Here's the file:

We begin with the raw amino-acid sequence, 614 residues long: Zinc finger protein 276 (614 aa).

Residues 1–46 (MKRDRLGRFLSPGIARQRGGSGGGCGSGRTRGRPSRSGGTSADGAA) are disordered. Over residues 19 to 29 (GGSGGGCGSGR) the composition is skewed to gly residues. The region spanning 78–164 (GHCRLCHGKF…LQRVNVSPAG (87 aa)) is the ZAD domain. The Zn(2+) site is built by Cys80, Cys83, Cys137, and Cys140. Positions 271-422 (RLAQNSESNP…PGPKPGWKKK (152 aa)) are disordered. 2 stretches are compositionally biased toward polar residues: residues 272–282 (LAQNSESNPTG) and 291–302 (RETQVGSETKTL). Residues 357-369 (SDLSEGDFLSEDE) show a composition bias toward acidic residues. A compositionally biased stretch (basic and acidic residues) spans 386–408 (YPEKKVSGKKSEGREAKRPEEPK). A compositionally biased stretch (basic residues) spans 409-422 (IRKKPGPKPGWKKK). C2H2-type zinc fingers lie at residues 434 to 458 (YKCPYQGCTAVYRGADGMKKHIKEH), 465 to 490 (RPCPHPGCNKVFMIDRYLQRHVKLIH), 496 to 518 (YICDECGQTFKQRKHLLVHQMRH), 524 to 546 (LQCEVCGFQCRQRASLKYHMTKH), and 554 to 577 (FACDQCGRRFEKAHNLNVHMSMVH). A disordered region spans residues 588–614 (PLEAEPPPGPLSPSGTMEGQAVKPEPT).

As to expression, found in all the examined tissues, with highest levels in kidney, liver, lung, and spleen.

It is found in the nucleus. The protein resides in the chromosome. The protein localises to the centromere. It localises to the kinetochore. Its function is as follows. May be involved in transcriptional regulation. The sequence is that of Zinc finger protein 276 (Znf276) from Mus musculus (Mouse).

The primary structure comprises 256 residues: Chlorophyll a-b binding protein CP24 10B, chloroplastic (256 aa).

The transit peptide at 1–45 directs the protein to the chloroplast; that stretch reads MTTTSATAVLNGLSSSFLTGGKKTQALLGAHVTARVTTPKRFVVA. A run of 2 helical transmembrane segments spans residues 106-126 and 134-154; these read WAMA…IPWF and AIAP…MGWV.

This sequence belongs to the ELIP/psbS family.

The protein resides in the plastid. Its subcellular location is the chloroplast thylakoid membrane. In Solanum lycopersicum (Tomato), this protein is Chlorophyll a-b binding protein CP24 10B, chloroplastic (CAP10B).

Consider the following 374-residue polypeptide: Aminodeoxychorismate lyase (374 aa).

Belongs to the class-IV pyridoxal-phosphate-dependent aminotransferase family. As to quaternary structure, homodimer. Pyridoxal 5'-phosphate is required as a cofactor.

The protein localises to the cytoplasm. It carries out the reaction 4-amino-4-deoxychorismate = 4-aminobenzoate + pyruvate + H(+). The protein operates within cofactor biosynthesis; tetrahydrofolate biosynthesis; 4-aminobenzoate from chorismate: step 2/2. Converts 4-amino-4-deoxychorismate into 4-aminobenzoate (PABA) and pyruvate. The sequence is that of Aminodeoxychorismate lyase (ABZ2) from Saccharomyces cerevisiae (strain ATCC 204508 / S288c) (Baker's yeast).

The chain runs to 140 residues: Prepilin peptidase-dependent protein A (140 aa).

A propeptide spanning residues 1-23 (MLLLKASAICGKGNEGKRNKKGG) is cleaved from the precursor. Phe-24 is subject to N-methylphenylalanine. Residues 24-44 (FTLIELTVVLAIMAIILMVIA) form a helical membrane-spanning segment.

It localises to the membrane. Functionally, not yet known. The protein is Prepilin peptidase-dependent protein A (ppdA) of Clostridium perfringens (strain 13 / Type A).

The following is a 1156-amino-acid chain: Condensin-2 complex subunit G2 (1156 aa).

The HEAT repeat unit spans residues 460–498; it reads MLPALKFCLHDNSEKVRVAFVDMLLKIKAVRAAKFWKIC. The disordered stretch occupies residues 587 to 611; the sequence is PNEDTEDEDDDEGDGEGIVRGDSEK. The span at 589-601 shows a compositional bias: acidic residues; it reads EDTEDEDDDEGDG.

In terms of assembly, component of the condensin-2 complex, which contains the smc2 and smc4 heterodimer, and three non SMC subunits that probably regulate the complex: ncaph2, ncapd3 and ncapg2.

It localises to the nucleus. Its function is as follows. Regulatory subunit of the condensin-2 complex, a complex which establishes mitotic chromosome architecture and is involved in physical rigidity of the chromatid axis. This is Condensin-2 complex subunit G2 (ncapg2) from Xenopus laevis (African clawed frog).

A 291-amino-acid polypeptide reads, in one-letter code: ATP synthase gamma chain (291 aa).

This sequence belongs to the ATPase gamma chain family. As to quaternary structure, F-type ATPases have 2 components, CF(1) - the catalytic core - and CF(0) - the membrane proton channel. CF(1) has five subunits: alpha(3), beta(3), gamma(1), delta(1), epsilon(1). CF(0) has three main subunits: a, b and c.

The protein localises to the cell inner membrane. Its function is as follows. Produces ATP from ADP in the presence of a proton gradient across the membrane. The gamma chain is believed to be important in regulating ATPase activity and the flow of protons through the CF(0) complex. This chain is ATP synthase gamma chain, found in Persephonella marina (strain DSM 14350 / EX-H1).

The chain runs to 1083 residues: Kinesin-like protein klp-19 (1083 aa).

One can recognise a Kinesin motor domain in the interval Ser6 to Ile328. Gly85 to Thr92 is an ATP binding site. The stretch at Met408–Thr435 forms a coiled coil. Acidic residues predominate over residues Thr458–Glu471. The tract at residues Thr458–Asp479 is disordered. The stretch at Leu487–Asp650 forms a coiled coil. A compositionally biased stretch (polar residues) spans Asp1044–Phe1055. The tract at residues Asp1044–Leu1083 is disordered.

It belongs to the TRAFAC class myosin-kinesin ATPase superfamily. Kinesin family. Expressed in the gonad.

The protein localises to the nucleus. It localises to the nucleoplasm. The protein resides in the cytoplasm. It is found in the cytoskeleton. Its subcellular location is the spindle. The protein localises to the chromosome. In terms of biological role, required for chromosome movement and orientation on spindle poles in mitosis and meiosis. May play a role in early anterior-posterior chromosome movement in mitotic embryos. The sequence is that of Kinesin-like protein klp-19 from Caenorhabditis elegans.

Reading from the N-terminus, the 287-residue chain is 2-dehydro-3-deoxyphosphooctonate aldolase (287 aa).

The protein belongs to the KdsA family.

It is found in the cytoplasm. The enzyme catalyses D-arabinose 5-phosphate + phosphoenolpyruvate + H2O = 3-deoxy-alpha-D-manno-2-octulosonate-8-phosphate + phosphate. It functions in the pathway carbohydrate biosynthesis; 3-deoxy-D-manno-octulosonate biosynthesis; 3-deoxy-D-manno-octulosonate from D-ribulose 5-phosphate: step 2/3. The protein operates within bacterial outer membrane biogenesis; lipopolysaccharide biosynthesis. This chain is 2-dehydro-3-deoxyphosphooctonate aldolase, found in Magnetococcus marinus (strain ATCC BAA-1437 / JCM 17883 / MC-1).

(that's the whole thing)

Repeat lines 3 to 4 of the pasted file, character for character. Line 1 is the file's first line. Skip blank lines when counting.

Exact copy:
As to expression, found in all the examined tissues, with highest levels in kidney, liver, lung, and spleen.

It is found in the nucleus. The protein resides in the chromosome. The protein localises to the centromere. It localises to the kinetochore. Its function is as follows. May be involved in transcriptional regulation. The sequence is that of Zinc finger protein 276 (Znf276) from Mus musculus (Mouse).